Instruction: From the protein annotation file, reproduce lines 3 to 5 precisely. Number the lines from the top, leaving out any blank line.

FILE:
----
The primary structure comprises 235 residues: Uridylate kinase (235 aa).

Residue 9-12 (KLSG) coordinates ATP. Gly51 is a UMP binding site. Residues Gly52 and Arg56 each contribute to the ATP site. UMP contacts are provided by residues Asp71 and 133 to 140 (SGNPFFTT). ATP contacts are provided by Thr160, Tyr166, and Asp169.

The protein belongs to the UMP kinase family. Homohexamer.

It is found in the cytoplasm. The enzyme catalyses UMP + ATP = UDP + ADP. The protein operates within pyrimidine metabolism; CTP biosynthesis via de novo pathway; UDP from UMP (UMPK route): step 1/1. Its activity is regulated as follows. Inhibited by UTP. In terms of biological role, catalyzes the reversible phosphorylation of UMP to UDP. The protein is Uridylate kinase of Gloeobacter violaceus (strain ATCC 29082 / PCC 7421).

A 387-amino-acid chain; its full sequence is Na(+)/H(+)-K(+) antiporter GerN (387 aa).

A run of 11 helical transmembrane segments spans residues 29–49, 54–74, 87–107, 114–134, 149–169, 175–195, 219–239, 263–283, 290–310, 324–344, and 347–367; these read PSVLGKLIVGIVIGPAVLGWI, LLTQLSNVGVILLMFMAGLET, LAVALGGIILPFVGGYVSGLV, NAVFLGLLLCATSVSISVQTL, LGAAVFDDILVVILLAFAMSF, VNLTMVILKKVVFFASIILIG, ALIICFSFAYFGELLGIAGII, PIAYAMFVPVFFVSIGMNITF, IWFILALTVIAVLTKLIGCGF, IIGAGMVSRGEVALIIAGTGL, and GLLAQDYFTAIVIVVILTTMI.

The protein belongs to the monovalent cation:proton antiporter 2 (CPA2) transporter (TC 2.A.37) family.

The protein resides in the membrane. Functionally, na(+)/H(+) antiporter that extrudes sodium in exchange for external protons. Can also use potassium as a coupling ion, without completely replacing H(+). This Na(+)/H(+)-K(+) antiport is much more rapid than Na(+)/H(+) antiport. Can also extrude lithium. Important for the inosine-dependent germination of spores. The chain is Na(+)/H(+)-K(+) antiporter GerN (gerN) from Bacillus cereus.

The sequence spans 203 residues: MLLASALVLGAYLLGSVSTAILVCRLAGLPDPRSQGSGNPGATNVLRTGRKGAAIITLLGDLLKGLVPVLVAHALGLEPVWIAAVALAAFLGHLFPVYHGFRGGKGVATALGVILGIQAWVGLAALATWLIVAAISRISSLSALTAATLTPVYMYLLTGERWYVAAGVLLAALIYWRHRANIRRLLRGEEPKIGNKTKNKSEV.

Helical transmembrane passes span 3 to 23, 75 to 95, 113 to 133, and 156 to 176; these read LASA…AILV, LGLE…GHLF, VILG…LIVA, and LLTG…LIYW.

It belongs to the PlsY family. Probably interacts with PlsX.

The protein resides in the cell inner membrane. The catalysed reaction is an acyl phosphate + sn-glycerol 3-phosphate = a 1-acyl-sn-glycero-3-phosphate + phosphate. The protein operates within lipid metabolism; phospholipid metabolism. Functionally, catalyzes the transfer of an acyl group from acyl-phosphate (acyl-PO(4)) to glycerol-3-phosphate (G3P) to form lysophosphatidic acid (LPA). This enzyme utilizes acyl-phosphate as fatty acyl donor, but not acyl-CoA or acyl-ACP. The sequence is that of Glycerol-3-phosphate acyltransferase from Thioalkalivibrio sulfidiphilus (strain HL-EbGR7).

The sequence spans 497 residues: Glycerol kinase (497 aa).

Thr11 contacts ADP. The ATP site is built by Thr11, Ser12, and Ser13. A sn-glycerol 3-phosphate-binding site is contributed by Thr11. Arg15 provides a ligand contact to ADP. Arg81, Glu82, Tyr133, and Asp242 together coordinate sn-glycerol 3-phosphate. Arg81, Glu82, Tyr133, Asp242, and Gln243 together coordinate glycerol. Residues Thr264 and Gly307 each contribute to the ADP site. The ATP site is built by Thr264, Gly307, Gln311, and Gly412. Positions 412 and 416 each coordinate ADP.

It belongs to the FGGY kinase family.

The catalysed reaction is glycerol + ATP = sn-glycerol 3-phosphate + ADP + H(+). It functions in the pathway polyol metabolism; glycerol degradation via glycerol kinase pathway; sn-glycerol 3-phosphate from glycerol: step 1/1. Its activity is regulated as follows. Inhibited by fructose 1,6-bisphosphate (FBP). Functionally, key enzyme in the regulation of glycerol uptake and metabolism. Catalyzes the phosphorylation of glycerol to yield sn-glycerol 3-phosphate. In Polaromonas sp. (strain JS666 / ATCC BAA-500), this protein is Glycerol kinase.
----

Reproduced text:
The protein belongs to the UMP kinase family. Homohexamer.

It is found in the cytoplasm. The enzyme catalyses UMP + ATP = UDP + ADP. The protein operates within pyrimidine metabolism; CTP biosynthesis via de novo pathway; UDP from UMP (UMPK route): step 1/1. Its activity is regulated as follows. Inhibited by UTP. In terms of biological role, catalyzes the reversible phosphorylation of UMP to UDP. The protein is Uridylate kinase of Gloeobacter violaceus (strain ATCC 29082 / PCC 7421).

A 387-amino-acid chain; its full sequence is Na(+)/H(+)-K(+) antiporter GerN (387 aa).